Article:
What Information is included in a PREP Act Declaration?
When a PREP Act is declared, there are several components that are included in the Declaration. These include:
- A determination that a health condition, disease, or health threat constitutes a public health emergency, or that there is a credible risk that it will constitute an emergency in the future.
- A recommendation for the manufacture, development, testing, distribution, or administration of one or more covered countermeasures.
- The recommended category for the disease, health condition or health threat for which use of countermeasure is recommended.
- The effective time period; this may be extended for manufacturers to dispose of additional countermeasures, and for others to stop the administration and use of countermeasures.
- The population that will receive the countermeasures.
- The geographic area where the countermeasures will be administered and used, and where immunity from liability is in effect (this only applies for program planners and qualified persons; those who manufacture and distribute countermeasures are immune from liability regardless of where the countermeasure is used or who receives it).
- Any limitations on the geographic area where immunity is in effect.
- Any limitations on how the countermeasures will be distributed.
- Any other persons identified as being qualified to prescribe, dispense, or administer countermeasures.
- Any other conditions or limitations.
What will it do to help during the Corona outbreak?
Before a Declaration under the PREP Act can be issued, the HHS Secretary must determine that a disease or other health condition constitutes a public health emergency, or that there is a credible risk that the health threat may constitute an emergency. On Jan. 31, 2020, a Declaration was issued for COVID-19. The HHS Secretary determined that COVID-19 constituted a public health emergency that necessitated a Declaration under the PREP Act. This outbreak is a significant threat to public health, and requires a coordinated and sustained response by the government so that the virus can be contained.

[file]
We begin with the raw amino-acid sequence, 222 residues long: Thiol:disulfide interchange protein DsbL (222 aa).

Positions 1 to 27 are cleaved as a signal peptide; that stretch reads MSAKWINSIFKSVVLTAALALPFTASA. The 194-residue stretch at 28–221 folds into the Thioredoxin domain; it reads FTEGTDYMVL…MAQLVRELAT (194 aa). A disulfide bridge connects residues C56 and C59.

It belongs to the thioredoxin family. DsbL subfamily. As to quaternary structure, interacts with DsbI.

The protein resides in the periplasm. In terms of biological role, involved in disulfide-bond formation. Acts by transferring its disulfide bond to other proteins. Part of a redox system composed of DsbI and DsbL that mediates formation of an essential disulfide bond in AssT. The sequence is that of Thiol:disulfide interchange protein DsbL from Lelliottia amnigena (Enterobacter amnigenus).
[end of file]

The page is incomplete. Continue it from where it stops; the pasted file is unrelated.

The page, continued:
In February 2020, a Notice of Declaration was made under the PREP Act to call for medical countermeasures against COVID-19. This Declaration will be effective from Feb. 4, 2020 to Oct. 1, 2025. The Declaration provides protection to the following:
- Countermeasures: any antiviral or other drug, any diagnostic, any vaccine, or any other device used to diagnose, treat, prevent, cure or mitigate COVID-19.
- Activities: the manufacture, development, testing, distribution, and administration of the countermeasures covered by the Declaration.
- Persons: those who manufacture and/or distribute countermeasures; program planners, qualified persons, and their officials and employees, and additional persons who are connected to the covered countermeasures.
Under the PREP Act, organizations throughout the United States will be working to provide medications and other treatments, necessary staff and equipment, and other resources as needed to help control the spread of COVID-19 and provide care for those who have been affected, while protecting those providing these resources from liability.
Heather Maxey works at a non-profit that addresses military ineligibility. She is an Army spouse, and met her husband while working as a Health Educator at Fort Bragg.